We're at a crossroads in America. And you cannot just go on and have another newscast, go on and have another sporting event, go on and have another whatever it is. Now, I should say to you I speak for myself. But now, I'm gonna go out on a limb. I think that I speak for the heart of the legacy of Martin Luther King Jr.

I want to make it very clear. When I talk about closing the country down, I'm talking about nonviolently. I want everybody to understand me. We didn't come this far and want to go further to have the murder of Black, brown people by police and other people, to have it misunderstood or besmirched by some nonsense of violence. We've gone that far.

Their death is so powerful and so pure in its pain that we owe them, those of us who want to go and do crazy things and break a window, stop for a moment. We don't want to do that. We don't do that because that tarnishes. That doesn't pay respect to the beauty and the power of what has occurred. So I say to my friends who say, "Well, I want to go out and do this," no, you don't. What you want to do is you want to go out and register to vote. That's what you want to do. 'Cause voting is power. Just go and use the power that you have.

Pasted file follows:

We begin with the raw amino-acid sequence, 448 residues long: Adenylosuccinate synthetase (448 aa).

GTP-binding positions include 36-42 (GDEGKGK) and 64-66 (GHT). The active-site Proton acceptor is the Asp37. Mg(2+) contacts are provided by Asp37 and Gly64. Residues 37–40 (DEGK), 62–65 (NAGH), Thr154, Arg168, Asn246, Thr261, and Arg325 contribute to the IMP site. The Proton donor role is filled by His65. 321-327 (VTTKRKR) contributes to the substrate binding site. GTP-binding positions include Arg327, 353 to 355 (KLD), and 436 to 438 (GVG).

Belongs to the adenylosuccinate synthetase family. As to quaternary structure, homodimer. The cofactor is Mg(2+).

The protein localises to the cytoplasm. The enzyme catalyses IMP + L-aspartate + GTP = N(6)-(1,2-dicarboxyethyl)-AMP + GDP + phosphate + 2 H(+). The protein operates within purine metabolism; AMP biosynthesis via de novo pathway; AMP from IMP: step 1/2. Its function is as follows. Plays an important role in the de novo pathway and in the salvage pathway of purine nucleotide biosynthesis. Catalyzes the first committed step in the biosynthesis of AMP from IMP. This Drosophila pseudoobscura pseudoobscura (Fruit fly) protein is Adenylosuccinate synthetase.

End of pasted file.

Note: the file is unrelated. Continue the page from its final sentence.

Lee: You were right there during the first March on Washington. And this year's commemoration march is called the Get Your Knee Off Our Necks March. What's your reaction to the current march, and how do you plan on commemorating the anniversary, if at all?

Jones: Well, first of all, I like the Get Your Knee Off Our Necks March.